September 2, 2008

The Snowball Effect

Things I have learnt this week: Do not read a book unless you have at least a general idea what it is about. Otherwise, you might be risking a mental breakdown.

The book in question is Th1rteen R3asons Why by Jay Asher.

Three weeks after his former classmate and crush, Hannah Baker, committed suicide, Clay Jensen discovers a box of tapes sent to him containing Hannah's heart-breaking tale, which is to be eventually passed along to everyone who, in her opinion, had a major role in driving her to kill herself. It should be obvious why I identify with this on the most basic levels.

The story represents only a small fraction of teen suicides. Hannah planned the act extensively, and took a drug overdose. Her depression seems to have developed out of betrayal by friends and untrue rumors spread about her at school.

Hannah displayed nearly all of the classic warning signs, and even asks for help from a teacher, but they are ignored, not taken seriously, or sometimes even used to ridicule her. Clay realizes this as time goes on. Reading the novel, I felt a sense of deep dread; I knew how it was going to end. I really shouldn't have read it, but once I got going, it was nearly impossible to stop, much like the snowball effect mentioned in the book.

Hannah's final words on the recording are:
A lot of you cared, just not enough. And that... that is what I
needed to find out.

And I did find

And I'm sorry.

The final tape is the most awful to me, and I imagine it is to everyone. She tells a teacher what's on her mind, but he misinterprets it as something less dire. But I knew that she was so far gone that almost nothing would do anything at that point.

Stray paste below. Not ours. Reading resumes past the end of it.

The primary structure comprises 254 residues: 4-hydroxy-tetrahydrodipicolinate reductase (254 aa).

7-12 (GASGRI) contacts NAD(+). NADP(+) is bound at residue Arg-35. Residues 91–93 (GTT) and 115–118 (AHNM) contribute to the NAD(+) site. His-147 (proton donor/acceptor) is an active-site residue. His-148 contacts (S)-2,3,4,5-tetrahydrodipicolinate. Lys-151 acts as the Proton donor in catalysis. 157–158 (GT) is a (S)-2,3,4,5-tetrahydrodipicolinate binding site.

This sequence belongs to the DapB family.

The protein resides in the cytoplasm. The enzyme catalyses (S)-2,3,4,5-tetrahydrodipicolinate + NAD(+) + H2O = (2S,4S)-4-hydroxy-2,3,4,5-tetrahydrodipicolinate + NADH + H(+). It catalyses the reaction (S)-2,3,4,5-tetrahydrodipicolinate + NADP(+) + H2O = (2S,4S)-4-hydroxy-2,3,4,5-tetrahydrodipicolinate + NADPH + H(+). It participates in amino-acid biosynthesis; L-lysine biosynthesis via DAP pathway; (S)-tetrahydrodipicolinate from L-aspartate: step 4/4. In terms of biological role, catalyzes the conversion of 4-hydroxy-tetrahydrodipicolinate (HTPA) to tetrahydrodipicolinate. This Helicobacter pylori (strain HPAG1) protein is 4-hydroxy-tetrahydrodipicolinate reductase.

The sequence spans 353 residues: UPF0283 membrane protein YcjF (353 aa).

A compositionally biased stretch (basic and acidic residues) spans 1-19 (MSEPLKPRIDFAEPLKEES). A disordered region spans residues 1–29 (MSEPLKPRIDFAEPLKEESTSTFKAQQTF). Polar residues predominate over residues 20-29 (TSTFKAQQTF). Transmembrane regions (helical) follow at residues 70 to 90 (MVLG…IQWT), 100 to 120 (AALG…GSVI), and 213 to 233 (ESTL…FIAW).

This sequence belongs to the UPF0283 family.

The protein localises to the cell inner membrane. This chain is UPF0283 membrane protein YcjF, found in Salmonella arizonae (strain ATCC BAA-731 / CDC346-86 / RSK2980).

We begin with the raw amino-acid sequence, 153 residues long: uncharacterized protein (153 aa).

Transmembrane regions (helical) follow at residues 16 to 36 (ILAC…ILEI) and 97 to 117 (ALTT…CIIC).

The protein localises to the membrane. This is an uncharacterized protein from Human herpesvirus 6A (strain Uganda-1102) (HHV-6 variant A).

I don't even want to think about what I would do if I received or found something similar. It's been too long for me, deluded in my own fantasies.

I suspect Th1rteen R3asons Why is going to be on my brain for quite a while. The message that is supposed to be taken from this novel, or the one that I took anyway, is that actions that you may think are insignificant can have a massive effect on someone's life. However, it is just as easy to stop the snowball from gaining speed, or to destroy it all together. Anyone can make the snowball start rolling, but anyone can also stop it. I'm not going to say that the novel traumatized me or anything, but I was shaken and triggered.

It is my hope that Th1rteen R3asons is interpreted well. I hope that other readers sympathize with Hannah and Clay rather than Hannah's tormentors. I hope that students read this in school, and realize that a Hannah could be sitting in the desk in front of them.


  1. >>is that actions that you may think are insignificant can have a massive effect on someone's life.

    Reminds me of An Inspector Calls. You might find it dated but I think you'd enjoy it.

    I agree - we should all take care where we cast our shadow.

  2. Never heard of it. But I do enjoy older books.

  3. That book definitely sounds interesting although really sad obviously. Maybe because I'm a Hannah and its on a topic that I can identify with.
    And good luck with school, hope it isn't too awful, I'm so glad I've left school behind me now!

  4. Hannah- Sometimes identifying too closely with a character is a little scary.

  5. That's certainly true! Probably would just upset me, especially at the minute. Hope school goes better than you think by the way.